By Tia Haygood, Community Services Director
With Winter and the holiday season around the corner, many of us are mapping out our plans for the upcoming thanksgiving dinners, bonenkai, Christmas celebrations, and the like.
As we make merry in our end-of-year celebrations, we should still be mindful that in Japan there are 20 million people who live below the poverty line with food insecurity trying to make it through the season as best they can with the little they have for their families. In fact, Japan is ranked number 29th out of 34 nations a part of the OECD, the Organization for Economic Cooperation and Development, when it comes to the percentage of its population living in poverty.
In their fifteenth year, Second Harvest, Japan’s first food bank, is continuing the fight against hunger. Second Harvest partners with food manufacturers, food Importers, and local restaurants and retailers nationwide to redirect food surplus from to those who need it most. Food is delivered to orphanages, women’s shelters, government-run welfare institutions, soup kitchens and even Second Harvest’s own distribution centers every week, year round.
Fresh from a business meeting, I was able to speak with Second Harvest’s President, Charles McJilton, a bit more about Japan’s strongest food bank. It was amazing to hear how far behind Japan is when it comes to eradicating food insecurity in its own country. People in the 20 million in poverty here range from single mothers, the elderly, even refugees, and Mr. McJilton strives to reach out to every single person therein.
At the moment, his current goal is to provide a food safety net for 100,000 unique persons in need in Japan by 2020. As of 2017, they are ahead of schedule with 75,000 unique persons in need being served. But that’s not their only goal – Mr McJilton finds that the number of food distribution locations are quite low for Japan and it’s most needy. And this is a big problem.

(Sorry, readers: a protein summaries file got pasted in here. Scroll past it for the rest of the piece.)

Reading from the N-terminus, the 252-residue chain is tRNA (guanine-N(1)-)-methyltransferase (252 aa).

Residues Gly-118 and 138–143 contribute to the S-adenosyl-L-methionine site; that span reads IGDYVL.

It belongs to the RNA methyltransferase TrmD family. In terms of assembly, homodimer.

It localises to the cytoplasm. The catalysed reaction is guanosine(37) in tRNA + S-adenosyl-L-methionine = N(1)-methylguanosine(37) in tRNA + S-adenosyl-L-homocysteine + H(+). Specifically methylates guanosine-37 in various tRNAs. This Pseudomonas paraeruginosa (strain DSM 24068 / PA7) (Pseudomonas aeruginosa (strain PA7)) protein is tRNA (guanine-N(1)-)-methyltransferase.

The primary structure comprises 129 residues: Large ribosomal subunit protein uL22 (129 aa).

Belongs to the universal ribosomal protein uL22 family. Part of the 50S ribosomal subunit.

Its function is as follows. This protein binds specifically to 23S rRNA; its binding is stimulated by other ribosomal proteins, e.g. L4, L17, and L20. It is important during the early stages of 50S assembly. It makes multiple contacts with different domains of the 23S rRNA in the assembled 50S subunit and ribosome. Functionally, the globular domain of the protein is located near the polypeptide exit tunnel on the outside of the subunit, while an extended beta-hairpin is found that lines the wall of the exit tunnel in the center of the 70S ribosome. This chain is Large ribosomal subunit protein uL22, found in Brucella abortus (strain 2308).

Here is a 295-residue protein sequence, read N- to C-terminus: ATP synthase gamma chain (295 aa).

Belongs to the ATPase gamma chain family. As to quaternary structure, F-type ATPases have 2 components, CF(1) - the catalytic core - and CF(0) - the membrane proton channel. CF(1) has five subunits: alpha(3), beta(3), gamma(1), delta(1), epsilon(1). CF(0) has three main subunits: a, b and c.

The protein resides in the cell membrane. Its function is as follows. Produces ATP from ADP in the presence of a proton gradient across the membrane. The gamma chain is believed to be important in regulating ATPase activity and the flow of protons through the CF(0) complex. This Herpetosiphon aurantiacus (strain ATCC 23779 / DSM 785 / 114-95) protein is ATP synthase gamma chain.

Second Harvest has made many partnerships with organizations and businesses to redirect food surplus to the needy. However, one of Mr. McJilton’s main problems is the lack of locations (i.e. places of worship, community centers, public kitchens, etc.) who would be willing to host as a food distribution center. To paint a broader picture, New York currently has 1100 food distribution centers, San Francisco has 250 food distribution centers, Hong Kong has 150 food distribution centers, and Tokyo only has 10 to 11 food distribution centers. Second Harvest has the food but not enough centers to get food to individuals and families who need it most.
His second challenge is receiving donations. Did you know that 1,000 yen can feed 40 people? Unfortunately, sufficient cash flow has proven difficult for Second Harvest. The are many volunteers who offer to serve food but few volunteers who offer financial support.
Taking a break from the challenges of Second Harvest, Mr. McJilton discussed with me what he was most proud of in Second Harvest. He beamed at the question and admitted it was a hard one – as Kiei and Steven from Run for the Cure have said. He said with earnest, he was very humbled and proud that Second Harvest has 25 loyal staff members who could work anywhere but choose to work with him and complete his goal to providing people with enough food. He’s also grateful for the over 100 volunteers who come and help prepare and serve food each week for those who need it. Lastly, he was grateful to work with numerous for-profit organizations as well as welfare organizations that collaborate well and promote innovation.
So how can FEW help Second Harvest?
On National Food Bank Day, November the 23rd, Second Harvest will kick of its raffle ticket campaign to feed 1 Million people! Each ticket costs just 1,000 yen and will be able to feed 40 people or up to 10 families. Winners will be announced in January, and FEW will post a link to purchase raffle tickets once the campaign has begun. And if you’d like to donate to Second Harvest, you can do so, here.
Also, if you’re available the evening of December 2nd, the ACCJ, the American Chamber of Commerce of Japan, will be hosting a charity ball in Second Harvest’s honor. Three additional organizations (Mirai no Mori, NPO Institute of Medical Care and Societal Health, and Living in Peace) will also be recognized as well. To register for this event, please click here.
I strongly request all of our FEW members to help Charles McJilton create a bigger and stronger food safety net across Japan.
Other organizations who help in the fight against hunger are:
A free medical clinic that offers health care to those can’t afford medical care nor health insurance. Food is often needed to feed many of their patients.
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